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There are a lot of variables and components to an aquaponic system and the more you understand, the better you can make your system perform and grow healthy veggies. I am glad your system works well for you but every location and every system is different and thus by applying some science, it can allow you to get the most from your system.

I don't know what kind of plants you grow, but often people run into problems when they try to raise fruiting plants because of a lack of specific nutrients from the fish waste alone. By testing the water, you can determine what needs to be added to fix the visible deficiencies and often the unseen ones as well.

Since we have to provide most of the inputs to our systems, we are responsible for making sure we add the right amounts to ultimately grow healthy food for ourselves and our families. I prefer to take some of the guessing out of it but I understand some prefer to not "mess" with it.

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PostPosted: Jan 22nd, '17, 11:58 
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scott_dc wrote:
I've seen lots of bunk and discussions from people that obviously don't know much about water chemistry (but claim to). While I don't know much about fish or plants except what I've read here, I have experience in inorganic water chemistry so thought I'd contribute some knowledge.

This is what I do and why. Feel free to do something different or disagree.

I use rainwater. I think the same method would work with hard water that was treated with hydrochloric acid (muriatic) to neutralize pH but I haven't done this personally.

Here goes:

1) CABONATES DO NOT BUFFER pH IN THE RANGE OF INTEREST TO AQUAPONICS. If your pH is stuck above 8.2 or so, then carbonates are to blame. If your pH is below that (say, 7), any carbonates will form an equilibrium between bicarbonate and dissolved carbon dioxide. The carbon dioxide will be in equilibrium with the atmosphere. Any excess carbonate/bicarbonate will form carbon dioxide and be released to the atmosphere. Some of these reactions can be slow (days), which can be good or bad, but this is not buffering.

2) The only effective buffer I have seen that is good for plants and fish is phosphate. Some organics might work but they or their breakdown products would probably be bad for fish or plants. Phosphate is a very effective buffer right in the pH range ideal for aquaponics. I try to maintain about 50-100 ppm phosphate in my system by occasionally dosing with mono-potassium phosphate (mkp). It doesn't take much and the phosphate doesn't get used very quickly. I measure it with the API phosphate kit (works to 10ppm so I have to dilute to measure). I've seen lots of posts that say to avoid too much phosphate because of algae blooms. However, I keep my fish tank shaded and have had no problems with algae. I can understand why phosphate is bad for aquariums and ponds (exposed to light) but I want my water to be conducive to good plant growth--that's the whole point.

3) The nitrification process decrease pH over time. This requires periodic adjustment to maintain pH in a good range. I don't think there's any debate on this point. Part of me thinks that plant roots put out chemicals that decrease pH too. That's how they get nutrients like Fe from the soil (or so I've read).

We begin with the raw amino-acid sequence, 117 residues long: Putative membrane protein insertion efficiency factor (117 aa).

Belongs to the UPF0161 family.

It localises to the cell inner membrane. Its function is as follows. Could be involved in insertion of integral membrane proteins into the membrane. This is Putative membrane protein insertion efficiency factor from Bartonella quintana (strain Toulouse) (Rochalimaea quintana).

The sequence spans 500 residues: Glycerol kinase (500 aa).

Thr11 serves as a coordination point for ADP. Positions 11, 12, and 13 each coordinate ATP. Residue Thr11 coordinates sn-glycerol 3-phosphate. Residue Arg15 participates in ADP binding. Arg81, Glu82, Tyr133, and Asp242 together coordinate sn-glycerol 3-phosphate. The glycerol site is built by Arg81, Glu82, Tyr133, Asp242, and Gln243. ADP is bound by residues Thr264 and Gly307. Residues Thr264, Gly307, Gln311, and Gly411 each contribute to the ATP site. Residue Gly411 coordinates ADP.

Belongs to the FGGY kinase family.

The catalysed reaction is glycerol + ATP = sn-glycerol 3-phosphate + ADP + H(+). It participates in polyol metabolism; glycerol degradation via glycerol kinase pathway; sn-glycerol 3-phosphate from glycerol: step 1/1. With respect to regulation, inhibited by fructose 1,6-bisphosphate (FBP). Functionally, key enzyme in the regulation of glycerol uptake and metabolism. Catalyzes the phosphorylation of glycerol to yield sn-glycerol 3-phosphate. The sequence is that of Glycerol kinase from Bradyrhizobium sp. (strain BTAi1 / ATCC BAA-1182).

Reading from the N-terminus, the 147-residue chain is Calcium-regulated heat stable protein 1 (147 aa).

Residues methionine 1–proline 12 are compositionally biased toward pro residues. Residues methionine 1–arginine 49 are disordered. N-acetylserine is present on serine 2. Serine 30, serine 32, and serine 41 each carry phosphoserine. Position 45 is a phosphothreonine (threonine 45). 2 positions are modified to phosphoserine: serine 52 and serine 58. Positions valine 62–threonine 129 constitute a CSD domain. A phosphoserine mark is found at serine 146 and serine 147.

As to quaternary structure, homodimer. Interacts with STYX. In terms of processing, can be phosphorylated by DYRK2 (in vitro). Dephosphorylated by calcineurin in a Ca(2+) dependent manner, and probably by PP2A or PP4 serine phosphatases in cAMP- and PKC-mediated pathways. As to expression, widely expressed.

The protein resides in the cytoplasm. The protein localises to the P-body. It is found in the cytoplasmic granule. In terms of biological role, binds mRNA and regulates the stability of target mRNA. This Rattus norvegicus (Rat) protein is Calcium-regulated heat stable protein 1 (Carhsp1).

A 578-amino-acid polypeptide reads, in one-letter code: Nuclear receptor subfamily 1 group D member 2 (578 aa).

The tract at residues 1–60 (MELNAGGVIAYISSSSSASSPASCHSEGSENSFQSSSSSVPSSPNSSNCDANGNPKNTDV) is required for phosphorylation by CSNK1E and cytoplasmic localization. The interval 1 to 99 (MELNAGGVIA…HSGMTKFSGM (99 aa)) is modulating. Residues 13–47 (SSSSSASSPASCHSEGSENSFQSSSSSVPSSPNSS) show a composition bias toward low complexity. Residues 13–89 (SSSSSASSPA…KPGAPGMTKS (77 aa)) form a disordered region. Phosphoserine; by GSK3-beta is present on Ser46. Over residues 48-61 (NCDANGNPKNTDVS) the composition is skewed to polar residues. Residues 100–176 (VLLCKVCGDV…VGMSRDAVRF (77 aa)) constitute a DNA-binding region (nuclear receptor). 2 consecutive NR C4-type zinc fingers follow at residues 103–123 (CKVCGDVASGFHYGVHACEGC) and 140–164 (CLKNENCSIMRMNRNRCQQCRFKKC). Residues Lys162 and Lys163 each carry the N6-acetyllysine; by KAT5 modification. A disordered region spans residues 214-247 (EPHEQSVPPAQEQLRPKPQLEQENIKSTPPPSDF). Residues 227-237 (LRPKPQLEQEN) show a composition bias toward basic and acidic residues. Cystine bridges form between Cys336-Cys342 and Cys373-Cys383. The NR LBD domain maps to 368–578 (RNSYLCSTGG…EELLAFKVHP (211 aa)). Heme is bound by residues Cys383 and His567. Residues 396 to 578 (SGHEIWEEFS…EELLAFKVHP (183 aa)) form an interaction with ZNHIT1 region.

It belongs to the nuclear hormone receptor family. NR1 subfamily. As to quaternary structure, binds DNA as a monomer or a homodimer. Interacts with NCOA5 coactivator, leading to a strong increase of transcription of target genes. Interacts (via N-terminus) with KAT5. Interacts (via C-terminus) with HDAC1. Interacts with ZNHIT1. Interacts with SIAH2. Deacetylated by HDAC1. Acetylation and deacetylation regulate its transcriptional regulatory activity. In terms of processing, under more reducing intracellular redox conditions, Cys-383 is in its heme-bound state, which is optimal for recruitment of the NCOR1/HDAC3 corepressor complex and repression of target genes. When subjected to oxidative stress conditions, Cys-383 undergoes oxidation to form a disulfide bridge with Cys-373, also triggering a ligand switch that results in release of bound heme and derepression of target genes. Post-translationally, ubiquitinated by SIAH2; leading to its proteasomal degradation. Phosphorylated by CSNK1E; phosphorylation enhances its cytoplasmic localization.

4) I previously added potassium hydroxide and calcium hydroxide to keep pH up. I did this because of various posts/threads that said carbonates are bad because they buffer pH too high. The phosphate noticeably decreased the frequency of adjustments and allowed me to add more each time without dramatic pH swings. This is the point of a why I added the buffer (phosphate). However, pH did still swing up with each addition and drift down over time.

5) Realizing the chemistry noted in paragraph 1), above, I put in a mesh bag of egg shells, which are calcium carbonate. If completely dissolved, they would increase pH too much. However, they only slowly dissolve. Higher pH makes them dissolve more slowly and lower pH more quickly. This is just what I want. I keep the bag in the water. If the pH starts to creep too high, I take the bag out. Too low, put the bag in. Other forms of calcium or magnesium carbonate would work (limestones, oyster shell, probably any growbed media that fails the vinegar test). Note, i don't crush the shells because I want them to dissolve slowly.

6) With the combination of the phosphates buffering the pH (paragraph (2)), and the egg shells slowly dissolving, my Ph remains rock steady for weeks on end. THe bag stays in for several weeks, then come out for a week or so. No pH swings, pH always in a good place.

7) I dose with maxicrop and potassium nitrate as needed to keep K in line with Ca. Some have suggested that I may have a Mg issue so a dolomitic lime might be a good option instead of the egg shells. I also occasionally dose with very small amount of epsom salt but I don't like to because I can't measure Mg or sulfate and I don't want it to build up.


please let us know how you control your chemistry and/or how I can make mine better.




Thanks for bringing this (MKP buffer) approach to my attention Scott.

I have had my system going since May in SE Queensland, Australia...

everything was going swimmingly well, until a sudden ammonia spike a couple weeks ago. Long story (which I will need to write up on a page describing my system), but I believe that it was a result of the combination of using relatively low pH (4.9) rainwater and hitting a tipping point with the fish effluent/ammonia/nitrification.

Anyway, I've been struggling trying to maintain a reasonable pH in the AP system, it tends to 5.0
I have been adding hydrated lime and potassium bicarb, alternatively 3 to 1 respectively. Great, sends the pH up to 6.5, but by the next morning it is 5.0 again. Cant be good for the fish. Fish seem happy enough but, still I'd prefer more stability for them and for me.

I have added about 3 kilograms of shell grit into the FT and sump. So that should help reduce the pH decline... however I didnt expect to, or want to add chemicals each day to maintain a decent pH.